Proteins of the Roll

Press Release /

Protein-coated Petri dishes are increasingly being used to support cell growth during cell cultivation. Scientists have developed a system for printing protein patterns onto film using a roll-to-roll process, which allows high volumes to be manufactured efficiently and cost-effectively.

© Fraunhofer IBMT (Photo: Thorsten Knoll).
Proteins are printed onto large-area film substrates using roll-to-roll processing methods.

Cells are the smallest living components of an organism, making them a highly soughtafter material for biomedical researchers. They are incorporated into biosensors for use in several areas, such as diagnostics, drug development or environmental analysis. Cell cultivation helps scientists make strides in all these areas, which also benefits the consumer. However, artificially cultivating cells in the lab that occur naturally in human, animal or plant organisms is not all that easy. Even cells are able to perceive their surroundings, and a “foreign” environment can change them; for instance, their shape or behavior. When this happens, the cell cultures become less useful for experimental purposes. “It’s like setting out to analyze the typical behavior of someone who lives in a big city by sticking them in a desert,” says Dr. Thomas Velten from the Fraunhofer Institute for Biomedical Engineering IBMT in St. Ingbert, Germany.

One way to counteract this effect is to coat a substrate such as the bottom of a Petri dish with proteins to help the cells “feel more at home.” However, all existing methods for doing so have drawbacks. Spin-coating, for instance, involves placing a drop of liquid protein in the center of the substrate and distributing it over the surface with a kind of spinning process. “This process wastes a considerable proportion of the liquid, as some of it doesn’t even end up on the substrate,” says Velten. Microcontact printing is different. In this technique, fine protein structures in the micrometer range are printed directly onto the substrate itself. This not only uses resources more efficiently, but also allows scientists to create very fine protein structures for the cells to organize themselves around. Researchers can then selectively control the arrangement of the cells. However, for large-area, low-cost applications such as those required in biotechnology, microcontact printing is too labor-intensive and expensive.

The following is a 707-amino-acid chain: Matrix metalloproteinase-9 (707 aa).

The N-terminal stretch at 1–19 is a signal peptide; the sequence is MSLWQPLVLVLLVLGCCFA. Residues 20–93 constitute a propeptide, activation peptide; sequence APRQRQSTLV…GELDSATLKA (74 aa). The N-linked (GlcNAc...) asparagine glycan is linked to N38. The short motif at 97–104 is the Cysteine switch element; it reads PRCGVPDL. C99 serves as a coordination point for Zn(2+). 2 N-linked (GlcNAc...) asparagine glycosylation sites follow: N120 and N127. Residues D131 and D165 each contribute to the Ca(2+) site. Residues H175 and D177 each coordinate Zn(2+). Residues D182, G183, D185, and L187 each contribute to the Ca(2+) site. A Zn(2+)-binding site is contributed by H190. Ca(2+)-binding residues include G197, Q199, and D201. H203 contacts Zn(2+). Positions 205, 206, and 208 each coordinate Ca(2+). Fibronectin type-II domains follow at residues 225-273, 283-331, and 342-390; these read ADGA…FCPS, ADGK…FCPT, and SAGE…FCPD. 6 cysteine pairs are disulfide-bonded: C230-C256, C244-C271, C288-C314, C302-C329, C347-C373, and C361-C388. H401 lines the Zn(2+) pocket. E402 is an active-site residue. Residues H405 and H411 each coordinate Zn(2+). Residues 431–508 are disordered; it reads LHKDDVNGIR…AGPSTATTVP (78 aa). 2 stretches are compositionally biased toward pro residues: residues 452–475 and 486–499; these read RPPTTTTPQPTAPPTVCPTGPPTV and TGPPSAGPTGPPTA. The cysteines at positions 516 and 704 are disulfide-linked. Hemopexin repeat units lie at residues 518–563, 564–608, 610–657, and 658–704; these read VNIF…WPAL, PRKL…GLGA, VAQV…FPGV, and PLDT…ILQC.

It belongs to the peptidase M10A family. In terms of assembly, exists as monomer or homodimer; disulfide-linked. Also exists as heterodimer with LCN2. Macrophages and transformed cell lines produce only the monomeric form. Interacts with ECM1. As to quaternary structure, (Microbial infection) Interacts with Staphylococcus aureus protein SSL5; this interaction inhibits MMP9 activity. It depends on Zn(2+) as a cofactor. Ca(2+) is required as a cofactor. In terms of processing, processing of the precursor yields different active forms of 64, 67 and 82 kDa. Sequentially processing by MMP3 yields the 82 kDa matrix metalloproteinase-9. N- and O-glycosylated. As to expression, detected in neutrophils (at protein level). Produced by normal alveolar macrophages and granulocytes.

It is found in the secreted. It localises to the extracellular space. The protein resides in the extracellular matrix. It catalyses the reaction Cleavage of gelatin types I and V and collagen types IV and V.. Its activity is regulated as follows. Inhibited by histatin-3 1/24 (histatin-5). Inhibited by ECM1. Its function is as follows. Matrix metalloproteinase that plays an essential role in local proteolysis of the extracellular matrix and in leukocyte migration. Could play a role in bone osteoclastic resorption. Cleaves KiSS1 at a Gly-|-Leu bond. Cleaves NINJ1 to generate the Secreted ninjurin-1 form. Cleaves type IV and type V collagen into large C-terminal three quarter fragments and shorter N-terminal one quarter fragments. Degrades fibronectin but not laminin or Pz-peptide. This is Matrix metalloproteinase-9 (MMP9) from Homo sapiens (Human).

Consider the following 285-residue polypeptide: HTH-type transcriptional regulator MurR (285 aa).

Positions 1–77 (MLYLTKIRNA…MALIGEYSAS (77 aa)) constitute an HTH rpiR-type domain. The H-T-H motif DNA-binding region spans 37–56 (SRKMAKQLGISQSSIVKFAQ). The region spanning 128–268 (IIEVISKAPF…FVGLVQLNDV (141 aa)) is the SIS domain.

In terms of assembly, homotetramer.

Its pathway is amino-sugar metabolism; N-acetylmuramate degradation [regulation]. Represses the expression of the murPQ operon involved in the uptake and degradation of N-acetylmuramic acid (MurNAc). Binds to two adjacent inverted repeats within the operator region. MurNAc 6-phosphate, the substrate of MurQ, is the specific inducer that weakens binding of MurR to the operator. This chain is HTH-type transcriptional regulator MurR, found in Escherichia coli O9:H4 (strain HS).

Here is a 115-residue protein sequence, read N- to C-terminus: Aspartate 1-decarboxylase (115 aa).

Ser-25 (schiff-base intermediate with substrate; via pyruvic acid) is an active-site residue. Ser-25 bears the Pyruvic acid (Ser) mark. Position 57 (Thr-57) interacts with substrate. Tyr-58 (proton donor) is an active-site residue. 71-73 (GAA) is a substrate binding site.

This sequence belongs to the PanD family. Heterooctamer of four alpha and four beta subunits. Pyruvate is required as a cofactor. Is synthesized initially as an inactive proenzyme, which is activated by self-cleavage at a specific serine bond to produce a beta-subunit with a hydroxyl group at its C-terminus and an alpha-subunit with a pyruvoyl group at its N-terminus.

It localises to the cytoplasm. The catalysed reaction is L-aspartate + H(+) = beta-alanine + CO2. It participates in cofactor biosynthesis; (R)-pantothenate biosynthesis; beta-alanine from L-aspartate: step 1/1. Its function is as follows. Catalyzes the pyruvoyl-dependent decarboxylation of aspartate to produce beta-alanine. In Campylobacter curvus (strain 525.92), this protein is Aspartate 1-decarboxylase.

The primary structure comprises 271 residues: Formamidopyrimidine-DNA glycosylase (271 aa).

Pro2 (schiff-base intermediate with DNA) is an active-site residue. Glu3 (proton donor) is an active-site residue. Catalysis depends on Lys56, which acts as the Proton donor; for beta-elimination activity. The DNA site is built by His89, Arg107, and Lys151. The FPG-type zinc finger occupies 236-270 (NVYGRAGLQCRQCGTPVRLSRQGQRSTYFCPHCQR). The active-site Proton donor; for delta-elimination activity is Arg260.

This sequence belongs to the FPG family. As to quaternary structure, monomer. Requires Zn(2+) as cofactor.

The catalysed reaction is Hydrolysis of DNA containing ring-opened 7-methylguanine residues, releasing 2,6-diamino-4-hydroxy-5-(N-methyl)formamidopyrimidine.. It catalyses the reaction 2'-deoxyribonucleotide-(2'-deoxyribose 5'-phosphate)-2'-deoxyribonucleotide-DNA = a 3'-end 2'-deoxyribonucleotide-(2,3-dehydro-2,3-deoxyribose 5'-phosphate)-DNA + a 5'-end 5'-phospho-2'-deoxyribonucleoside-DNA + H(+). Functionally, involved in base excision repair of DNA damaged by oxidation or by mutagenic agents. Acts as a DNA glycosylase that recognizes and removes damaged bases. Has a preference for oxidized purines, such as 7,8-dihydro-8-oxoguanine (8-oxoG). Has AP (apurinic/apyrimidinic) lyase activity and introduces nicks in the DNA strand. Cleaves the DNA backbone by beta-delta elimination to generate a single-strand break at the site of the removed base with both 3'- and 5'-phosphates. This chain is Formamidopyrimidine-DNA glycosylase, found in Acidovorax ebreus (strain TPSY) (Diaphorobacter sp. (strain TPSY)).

Protein ink without solvents

Scientists at Fraunhofer IBMT therefore decided to take a new approach. Together with the company SAUERESSIG, they are working to develop a  roll-to-roll printing plant for applying microstructured protein patterns to large-area film substrates. The roll-to-roll method is commonly used for processing large surface areas quickly and cost-effectively, and works in a way similar to newspaper printing. First, the substrate is wound onto a roll, with an empty roll positioned opposite. The printing processes take place between the two, with the substrate always being wound onto the empty roll at the other end. However, this process can’t simply be transferred one-to-one to biotechnology applications. For one thing, standard ink is not suitable as a print medium. “Solvents are often added to the ink to make sure it dries quickly, but these destroy the proteins,” explains Velten. To solve this problem, the IBMT experts developed a new, specialized protein ink. They also had to ensure that the other materials used in the process, such as the film substrate, are biocompatible.

Project partners have already managed to successfully cultivate various types of cells on the first substrates to be coated using the new system. The demonstrator production plant is now also available for developing printing processes tailored to customer requirements. The maximum film width is currently 30 centimeters, and the smallest printable structures are in the range of 10 to 20 micrometers. For the next step, Velten and his team want to print conductive structures using the roll-to-roll process and combine them with the protein patterns. “In the long term, this will make it possible to produce complete biosensors by printing,” says Velten. What’s more, the scientists already have definite applications in mind for this technology. Two research projects are already underway: one to develop sensors for validating antiviral substances, and another to devise a cost-effective, film-based analysis system – referred to as lab-on-a-foil – for localized measurement of a blood glucose marker.